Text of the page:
Wendy's Reviews > Rules

Rules by Cynthia Lord
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Dec 04, 11

bookshelves: young-adult

I was torn between giving the book three stars or four stars. I must be feeling generous tonight, because I decided to go with four.

Catherine has a younger brother diagnosed with Autism. She struggles with how embarrassing some of his behaviors can be when they are out in public, and how much his diagnoses affects her life. Like any twelve year old with a little brother, she is beyond frustrated with him and can be very inpatient. Yet, she also struggles with her desire to defend and help him and to be the best sister she possibly can be. When she meets Jason, a young paraplegic, her whole perspective starts to change.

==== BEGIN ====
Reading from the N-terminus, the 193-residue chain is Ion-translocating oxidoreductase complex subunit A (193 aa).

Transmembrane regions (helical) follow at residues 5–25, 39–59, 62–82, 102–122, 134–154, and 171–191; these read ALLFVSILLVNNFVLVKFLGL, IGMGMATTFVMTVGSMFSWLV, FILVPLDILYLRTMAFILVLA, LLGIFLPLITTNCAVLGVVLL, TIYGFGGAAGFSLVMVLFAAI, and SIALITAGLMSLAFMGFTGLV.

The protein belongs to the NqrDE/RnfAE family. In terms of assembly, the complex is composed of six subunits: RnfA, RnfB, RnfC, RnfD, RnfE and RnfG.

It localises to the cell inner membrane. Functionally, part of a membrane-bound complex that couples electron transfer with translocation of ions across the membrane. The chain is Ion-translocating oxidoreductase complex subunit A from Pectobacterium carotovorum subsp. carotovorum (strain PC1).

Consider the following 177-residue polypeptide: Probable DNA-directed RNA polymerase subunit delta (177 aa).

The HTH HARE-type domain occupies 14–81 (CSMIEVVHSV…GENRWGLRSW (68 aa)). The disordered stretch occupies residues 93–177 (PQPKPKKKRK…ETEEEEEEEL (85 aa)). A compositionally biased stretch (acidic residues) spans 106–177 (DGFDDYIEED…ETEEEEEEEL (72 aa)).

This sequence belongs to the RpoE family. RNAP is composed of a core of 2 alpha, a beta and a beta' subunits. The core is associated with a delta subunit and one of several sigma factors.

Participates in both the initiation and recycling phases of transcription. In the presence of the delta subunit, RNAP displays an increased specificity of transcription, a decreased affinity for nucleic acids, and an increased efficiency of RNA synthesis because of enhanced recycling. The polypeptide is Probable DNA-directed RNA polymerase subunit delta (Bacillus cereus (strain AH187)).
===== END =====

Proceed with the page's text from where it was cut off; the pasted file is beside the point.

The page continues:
I felt that this book did a fairly good job of portraying what life with a sibling with Autism would probably be like. The book hinted at various things that may bother someone with Autism, or certain behaviors/struggles they are more likely to have without becoming too clinical. The approach seems very age appropriate. What a great discussion starter on individual differences and those with disabilities.

I also want to note that this book is very conservative. Teaching at an ultra-conservative school, this is of great importance to me if I hope to share a book with my students. This book hints at having past boyfriends (or the possibility of future boyfriends), but there are no boyfriend/girlfriend romances that take place in the book. At one point, Catherine and Jason are alone in his room, but it is completely innocent. There is no hand-holding, kissing, drinking, or swearing. It's great to see that wholesome books are still being written and published!
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